Whether it’s a private gathering or a joyous public event, everyone likes to celebrate accomplishments. Yet this is a skill that is so often lacking in leaders. There is just this expectation that the individuals on your team will know you are excited about what they have accomplished. In fact, in many cases, the leader interacts with the team member only when corrective action needs to take place. There is no room for cheering.
Knowing when a goal/milestone is reached and celebrating can really inspire followers to do more and to stretch more. I am a firm believer that team members should be recognized for “firsts” – their first 3 way call, their first presentation, their first sponsorship, their first rank advancement and so on. I love to see and hear the joy in their voices when that recognition is expressed. I recognize my team accomplishments in emails, on team calls, and in social media. I am also just as likely to send them a small token of their success like flowers. I do make sure that I know what they like as I wrote in Becoming a Leader: Leadership Skill #4 Inspire Your Team. It is almost worst to recognize the individual in a way that doesn’t inspire them than to not do it at all.
This brings me to our introverted, shy team members. Now I know that there are folks for whom public recognition is scary and unwanted. With these folks, I make sure that a private note (personal and handwritten) is sent to them for their accomplishment, again with an appropriate token.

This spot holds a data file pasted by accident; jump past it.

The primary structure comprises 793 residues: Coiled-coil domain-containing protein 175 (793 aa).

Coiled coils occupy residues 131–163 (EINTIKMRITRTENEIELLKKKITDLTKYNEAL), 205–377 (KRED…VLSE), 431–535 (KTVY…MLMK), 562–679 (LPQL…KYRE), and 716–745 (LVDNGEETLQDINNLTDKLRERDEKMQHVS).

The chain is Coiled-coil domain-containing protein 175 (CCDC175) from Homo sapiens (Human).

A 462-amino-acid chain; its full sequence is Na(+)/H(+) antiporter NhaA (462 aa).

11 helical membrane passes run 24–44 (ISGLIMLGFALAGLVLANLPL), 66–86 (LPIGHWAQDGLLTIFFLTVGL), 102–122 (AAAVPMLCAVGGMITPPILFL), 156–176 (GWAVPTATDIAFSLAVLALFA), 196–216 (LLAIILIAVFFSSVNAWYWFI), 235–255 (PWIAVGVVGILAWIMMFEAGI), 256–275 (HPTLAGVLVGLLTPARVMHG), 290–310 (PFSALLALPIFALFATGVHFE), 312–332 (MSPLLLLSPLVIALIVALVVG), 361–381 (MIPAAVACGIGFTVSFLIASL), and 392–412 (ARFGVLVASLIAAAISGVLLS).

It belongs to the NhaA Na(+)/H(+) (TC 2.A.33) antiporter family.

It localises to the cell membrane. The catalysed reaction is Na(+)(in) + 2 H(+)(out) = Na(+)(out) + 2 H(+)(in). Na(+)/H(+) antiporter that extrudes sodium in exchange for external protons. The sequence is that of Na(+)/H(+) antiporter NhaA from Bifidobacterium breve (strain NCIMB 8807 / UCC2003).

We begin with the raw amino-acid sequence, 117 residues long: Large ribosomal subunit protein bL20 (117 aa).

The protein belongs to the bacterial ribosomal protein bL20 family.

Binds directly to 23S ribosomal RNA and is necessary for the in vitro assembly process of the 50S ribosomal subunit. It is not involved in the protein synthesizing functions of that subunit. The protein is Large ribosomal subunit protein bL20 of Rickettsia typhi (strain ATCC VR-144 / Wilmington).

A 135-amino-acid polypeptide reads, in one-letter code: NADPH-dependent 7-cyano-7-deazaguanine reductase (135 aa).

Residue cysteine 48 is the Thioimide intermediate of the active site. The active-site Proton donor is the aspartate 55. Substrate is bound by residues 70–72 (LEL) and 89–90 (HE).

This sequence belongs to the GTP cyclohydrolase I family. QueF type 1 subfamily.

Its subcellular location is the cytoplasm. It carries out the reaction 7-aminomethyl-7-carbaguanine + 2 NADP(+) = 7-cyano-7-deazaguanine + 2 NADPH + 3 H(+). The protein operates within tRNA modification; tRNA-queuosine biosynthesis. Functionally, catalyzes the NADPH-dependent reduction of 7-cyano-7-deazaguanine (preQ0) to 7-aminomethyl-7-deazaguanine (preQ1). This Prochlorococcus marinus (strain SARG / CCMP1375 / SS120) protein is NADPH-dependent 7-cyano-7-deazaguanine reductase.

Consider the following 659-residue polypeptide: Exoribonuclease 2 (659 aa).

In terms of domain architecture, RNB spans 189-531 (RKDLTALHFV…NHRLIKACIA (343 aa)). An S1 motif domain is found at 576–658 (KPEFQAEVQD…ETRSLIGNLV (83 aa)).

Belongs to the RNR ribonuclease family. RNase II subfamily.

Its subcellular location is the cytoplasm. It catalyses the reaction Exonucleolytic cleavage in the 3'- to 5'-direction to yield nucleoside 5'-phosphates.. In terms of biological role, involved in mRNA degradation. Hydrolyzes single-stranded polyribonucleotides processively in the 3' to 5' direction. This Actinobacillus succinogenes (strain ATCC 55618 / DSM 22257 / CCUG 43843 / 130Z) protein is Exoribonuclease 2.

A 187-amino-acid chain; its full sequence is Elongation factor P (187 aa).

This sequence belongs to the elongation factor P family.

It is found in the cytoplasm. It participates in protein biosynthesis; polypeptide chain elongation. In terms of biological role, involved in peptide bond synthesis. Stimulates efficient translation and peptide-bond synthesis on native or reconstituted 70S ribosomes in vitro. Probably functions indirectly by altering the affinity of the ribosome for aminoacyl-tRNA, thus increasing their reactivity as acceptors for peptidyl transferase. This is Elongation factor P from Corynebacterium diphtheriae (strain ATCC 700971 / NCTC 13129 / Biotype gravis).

Recognizing “firsts” is not to say that subsequent accomplishments should not be celebrated. However, the big wins are often the only recognition that someone receives, such as winning a car, a special bonus or a trip. Think carefully and recognize often. Even when you think you are doing this to excess, your team members, when asked, will probably say there is not enough. You must be authentic in your recognition,n and it can’t move from person to person without real results. This type of recognition is hollow and will usually de-motivate the team.
With the skills outlined so far, does becoming a leader appear to be a daunting task? Are you ready to stop being reluctant and to step into your leadership voice? As I talked about nature versus nurture, I know that leadership can be taught and cultivated in individuals. It is like the mighty oak that grows from a small acorn. You might never believe it can happen and yet, there is proof all around. I can take you on that journey to realizing your potential as a visionary leader of a powerful tribe of followers. Let me be your guide and teacher – take the first step in The Art of Herding Cats: Leading Teams of Leaders.
Something else I have learned as a business woman is to ask for what you want. If you loved what you just read, this content is not for free. As a form of payment, I am asking you simply to comment or share this on Facebook or tweet about it on Twitter.
Linda Patten, MBA, BSN, RN has over 30 years of experience leading women to success in building and achieving their dreams. She turns networking marketing women from product sellers to leaders of highly functioning teams. To learn more about her innovative programs, click on Contact Us.